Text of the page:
by Karen Bufka
Listening takes courage. Think about it: in order to listen, you have to be quiet and, to some extent, still. This can go against the messages of our biology, especially when the person you are listening to is saying something that challenges your worldview.
When I was the local organizer here in the NEK for the League of Women Voters, a national, nonpartisan volunteer organization which encourages the active and informed participation of citizens in government, I attended the League’s New England Leadership conference, in which different presenters educated us on topics relevant to our work. One spoke about the issue of simply getting people who don’t vote, for whatever reason, to begin to vote. What they said shocked me, but I think of it often and it always helps me to navigate life.
Their simple but profound thesis is: our biology does not distinguish between the challenge of a bear or the challenge of an idea.
If our biology perceives a threat, even if it is just a threat to our sense of ourselves and our worldview, it responds the same way, by taking us out of our frontal lobe where we can engage in nuanced, rational thinking, and placing us in our survival brain, where we engage in either/or thinking, the either/or being stand and fight or run like hell.
It was shocking to me when the professor said that for some people, having another person question the worldview which makes them choose not to vote is enough to make them go into survival mode. If humans can go into fight or flight mode because of talking about registering to vote and filling out a ballot— not even about what they are voting on— then we can go into fight or flight mode about pretty much anything.
So why am I sharing this information? Because we need to be able to have conversations about the many issues facing us today. We need everyone’s voice. We cannot afford to indulge in polarization, which by its very nature shows us that we are not in our frontal lobes, but engaging in either/or survival thinking. Each of us needs to have everyday courage to listen to the best of our ability—every single day.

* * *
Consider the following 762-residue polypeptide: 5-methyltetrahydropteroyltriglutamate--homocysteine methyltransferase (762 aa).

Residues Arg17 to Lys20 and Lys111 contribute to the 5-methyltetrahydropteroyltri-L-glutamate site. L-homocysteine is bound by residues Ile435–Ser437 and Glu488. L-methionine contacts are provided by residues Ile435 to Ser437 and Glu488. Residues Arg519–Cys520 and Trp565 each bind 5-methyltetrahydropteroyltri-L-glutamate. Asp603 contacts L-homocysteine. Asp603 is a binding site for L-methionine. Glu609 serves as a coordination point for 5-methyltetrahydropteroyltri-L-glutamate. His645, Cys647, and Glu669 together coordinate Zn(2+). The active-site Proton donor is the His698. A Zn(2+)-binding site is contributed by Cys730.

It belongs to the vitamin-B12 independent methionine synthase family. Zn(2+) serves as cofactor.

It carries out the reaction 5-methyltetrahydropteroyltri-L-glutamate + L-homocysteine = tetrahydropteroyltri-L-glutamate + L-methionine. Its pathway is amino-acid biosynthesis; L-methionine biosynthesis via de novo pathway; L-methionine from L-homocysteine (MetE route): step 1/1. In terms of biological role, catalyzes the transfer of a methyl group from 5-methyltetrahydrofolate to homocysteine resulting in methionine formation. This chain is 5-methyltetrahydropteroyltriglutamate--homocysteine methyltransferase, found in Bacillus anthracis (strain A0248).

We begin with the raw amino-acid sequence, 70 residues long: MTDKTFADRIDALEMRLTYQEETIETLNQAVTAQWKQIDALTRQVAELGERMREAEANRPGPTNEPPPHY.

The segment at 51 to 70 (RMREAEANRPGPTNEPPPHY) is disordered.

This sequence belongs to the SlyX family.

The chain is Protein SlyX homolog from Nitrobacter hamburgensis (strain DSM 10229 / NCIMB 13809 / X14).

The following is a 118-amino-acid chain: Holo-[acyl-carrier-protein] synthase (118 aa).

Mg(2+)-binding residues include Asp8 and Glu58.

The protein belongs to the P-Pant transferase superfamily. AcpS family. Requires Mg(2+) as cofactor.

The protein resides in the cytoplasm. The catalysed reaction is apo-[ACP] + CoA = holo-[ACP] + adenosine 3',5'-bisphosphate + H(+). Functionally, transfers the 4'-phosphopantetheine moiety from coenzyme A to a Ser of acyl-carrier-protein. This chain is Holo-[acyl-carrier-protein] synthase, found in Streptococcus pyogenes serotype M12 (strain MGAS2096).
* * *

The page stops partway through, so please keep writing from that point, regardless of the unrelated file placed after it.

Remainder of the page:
We need to be the one who is willing to set the tone for any conversation by listening, by courageously holding steady even in the face of ideas which are as scary to us as a bear. We need to monitor ourselves and have the humility to admit when an idea which seems really small, more of a mouse than a bear, affects us emotionally as if is were a bear. This is not easy to do, or more people would be doing it! The easy red flag is if you get emotional. Do you want to interrupt, to fight? Or do you want to end the conversation, to flee?
One way to help ourselves muster the everyday courage needed to hear others’ points of view is by being generous. It is by treating the person whose ideas you are encountering not just according to the Golden Rule, but even better. It helps to remember how precious they are. There is no one else in the world exactly like them, and never will be again and they are taking time from the limited supply of moments in their life and breaths from the finite number of breaths which they will breathe in their life— to share something with you. They are being generous, even if they don’t know it, so you can be generous, too.
The person you are courageously listening to is sharing something which it has taken them their whole life to be able to express. Every moment in their life has led them to their moment with you, so what they have to say is the product of their whole life. Who are you to invalidate the path that has led them to the understanding they have in this moment and the expression which arises out of it? Be curious instead.
You are both exactly equal. We can each choose to be generous, and humble, and have the courage to listen. This will change our world.
The author is a St. Johnsbury resident.